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Town Council considers two-way Main Street

Pulaski Town Council Tuesday night continued to bat around the idea of returning two-way traffic to downtown.
Although there are no concrete cost estimates for installing a roundabout at the intersection of Main and Third streets to facilitate two-way traffic, the only figures obtained from other jurisdictions so far put the cost at around $500,000.
Town Manager John Hawley said a roundabout installed at Virginia Tech apparently cost about $500,000 and an email from the City of Harrisonburg indicates one constructed in that jurisdiction cost about $500,000, plus the cost of obtaining the rights of way to construct it.
“I don’t think we need to let the numbers discourage us entirely at this point,” Hawley told council. However, he said town staff does need some direction as to what step council would like them to take next regarding the issue.
“Obviously they’re pretty expensive,” Mayor Jeff Worrell said of roundabouts. He asked council members if they would like staff to pursue possible funding avenues or hold a public meeting on the matter. But, he warned that holding a public meeting could be premature at this point.
Worrell said the town doesn’t want to get citizens excited about the prospect of two-way traffic and then find out it isn’t economically feasible to move forward with the project.
Councilman Morgan Welker said he would like to see staff pursue possible funding sources. Even if there isn’t enough funding to complete the two-way traffic project at one time, he said he doesn’t see any reason why the project couldn’t be done in phases as funding becomes available.
“It’ll probably cost just as much – if not more – to signal” the intersection, Welker said. Plus, he said, a signal would slow down the traffic flow.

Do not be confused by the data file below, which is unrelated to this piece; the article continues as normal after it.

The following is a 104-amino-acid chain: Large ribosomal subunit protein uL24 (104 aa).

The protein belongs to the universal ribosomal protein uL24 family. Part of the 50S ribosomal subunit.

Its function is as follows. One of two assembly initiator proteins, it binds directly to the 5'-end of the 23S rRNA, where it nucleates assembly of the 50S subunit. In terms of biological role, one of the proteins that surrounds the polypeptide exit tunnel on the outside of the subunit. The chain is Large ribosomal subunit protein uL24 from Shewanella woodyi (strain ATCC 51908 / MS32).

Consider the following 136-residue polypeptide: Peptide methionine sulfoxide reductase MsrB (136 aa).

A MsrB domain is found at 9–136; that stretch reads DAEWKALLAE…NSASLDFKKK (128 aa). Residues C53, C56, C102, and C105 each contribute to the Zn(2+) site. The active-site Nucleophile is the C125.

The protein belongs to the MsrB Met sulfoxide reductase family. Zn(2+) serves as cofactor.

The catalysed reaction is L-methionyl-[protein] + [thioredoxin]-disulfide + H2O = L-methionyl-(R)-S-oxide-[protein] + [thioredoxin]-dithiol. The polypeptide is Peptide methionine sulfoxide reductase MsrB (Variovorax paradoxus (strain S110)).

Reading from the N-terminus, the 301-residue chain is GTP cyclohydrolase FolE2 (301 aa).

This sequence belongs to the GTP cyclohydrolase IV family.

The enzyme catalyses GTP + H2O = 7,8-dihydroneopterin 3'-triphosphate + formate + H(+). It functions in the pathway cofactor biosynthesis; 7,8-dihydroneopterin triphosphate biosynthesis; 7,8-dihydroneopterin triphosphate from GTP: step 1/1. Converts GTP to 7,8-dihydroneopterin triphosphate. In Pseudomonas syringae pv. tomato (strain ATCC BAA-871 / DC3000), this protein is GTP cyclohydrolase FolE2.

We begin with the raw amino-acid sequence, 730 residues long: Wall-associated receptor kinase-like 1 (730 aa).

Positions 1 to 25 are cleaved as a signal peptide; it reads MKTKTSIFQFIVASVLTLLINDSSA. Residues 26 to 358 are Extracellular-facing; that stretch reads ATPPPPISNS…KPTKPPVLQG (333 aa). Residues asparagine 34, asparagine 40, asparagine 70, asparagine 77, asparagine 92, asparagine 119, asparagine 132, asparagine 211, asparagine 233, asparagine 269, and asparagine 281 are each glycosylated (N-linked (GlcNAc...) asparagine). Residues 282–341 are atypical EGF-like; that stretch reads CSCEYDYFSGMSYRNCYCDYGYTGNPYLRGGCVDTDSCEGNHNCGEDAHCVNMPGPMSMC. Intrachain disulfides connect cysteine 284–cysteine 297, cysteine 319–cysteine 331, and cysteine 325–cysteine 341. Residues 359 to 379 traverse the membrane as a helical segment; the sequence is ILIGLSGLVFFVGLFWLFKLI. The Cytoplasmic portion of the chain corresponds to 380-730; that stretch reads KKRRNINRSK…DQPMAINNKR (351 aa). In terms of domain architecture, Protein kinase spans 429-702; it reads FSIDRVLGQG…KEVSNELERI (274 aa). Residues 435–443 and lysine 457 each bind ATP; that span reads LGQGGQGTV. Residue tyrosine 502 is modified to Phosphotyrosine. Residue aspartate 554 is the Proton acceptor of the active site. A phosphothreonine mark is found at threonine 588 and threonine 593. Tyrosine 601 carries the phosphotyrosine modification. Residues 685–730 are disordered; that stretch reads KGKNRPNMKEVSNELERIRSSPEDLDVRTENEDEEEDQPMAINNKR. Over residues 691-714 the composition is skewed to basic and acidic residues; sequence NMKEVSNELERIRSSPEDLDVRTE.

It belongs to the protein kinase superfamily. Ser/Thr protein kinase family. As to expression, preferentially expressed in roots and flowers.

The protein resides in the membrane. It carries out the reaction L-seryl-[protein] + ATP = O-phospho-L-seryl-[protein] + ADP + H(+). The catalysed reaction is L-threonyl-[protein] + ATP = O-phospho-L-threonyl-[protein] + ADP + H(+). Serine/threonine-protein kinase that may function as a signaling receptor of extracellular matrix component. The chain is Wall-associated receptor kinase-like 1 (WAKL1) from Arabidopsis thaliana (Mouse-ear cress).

Asked to explain the difference between a roundabout and a traffic circle, Welker said vehicles entering a roundabout have to yield to vehicles in the roundabout, whereas vehicles in a traffic circle sometimes have to yield to vehicles entering the circle. He said traffic circles can become “locked up” due to the stopping vehicles within the circle.
Overall, Welker said there also are a lot of benefits to roundabouts in terms of safety and fuel savings.
Worrell said he has had a number of citizens comment to him about the potential for two-way traffic downtown.
“There seems to be some enthusiasm in the community about it,” the mayor noted. “I don’t think we should give up on (the idea).”
Worrell suggested the issue be placed on the agenda for the upcoming work session so council could discuss it further and give staff some direction.
If a roundabout proves too expensive to install, Welker said there is an option that would allow the project to move forward until funding is available to construct the roundabout.
He suggested traffic on all of Main Street and most of Third Street be converted to two-way traffic. However, the section of Third Street between Madison Avenue and its intersection with Main Street could be retained as one-way traffic.